The ability to respond to and to learn about mechanosensory disturbance is widespread among animals. Using Drosophila larvae, we describe how the frequency of mechanosensory disturbance ('buzz') affects three aspects of behaviour: free locomotion, innate olfactory preference, and potency as a punishment. We report that (i) during 2-3 seconds after buzz onset the larvae slowed down and then turned, arguably to escape this situation; this was seen for buzz frequencies of 10, 100, and 1000 Hz, (ii) innate olfactory preference was reduced when tested in the presence of the buzz; this effect was strongest for the 100 Hz frequency, (iii) after odour-buzz associative training, we observed escape from the buzz-associated odour; this effect was apparent for 10 and 100, but not for 1000 Hz. We discuss the multiple behavioural effects of mechanosensation and stress that the immediate effects on locomotion and the impact as punishment differ in their frequency-dependence. Similar dissociations between immediate, reflexive behavioural effects and reinforcement potency were previously reported for sweet, salty and bitter tastants. It should be interesting to see how these features map onto the organization of sensory, ascending pathways.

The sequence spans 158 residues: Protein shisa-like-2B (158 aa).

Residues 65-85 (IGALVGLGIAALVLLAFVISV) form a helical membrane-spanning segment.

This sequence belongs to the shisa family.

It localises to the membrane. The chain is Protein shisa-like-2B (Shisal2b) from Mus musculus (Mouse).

Saumweber, T., Cano, C., Klessen, J., Eichler, K., Fendt, M., & Gerber, B. (2014). Immediate and punitive impact of mechanosensory disturbance on olfactory behaviour of larval Drosophila. Biology Open, 3(10), 1005–1010. https://doi.org/10.1242/bio.20149183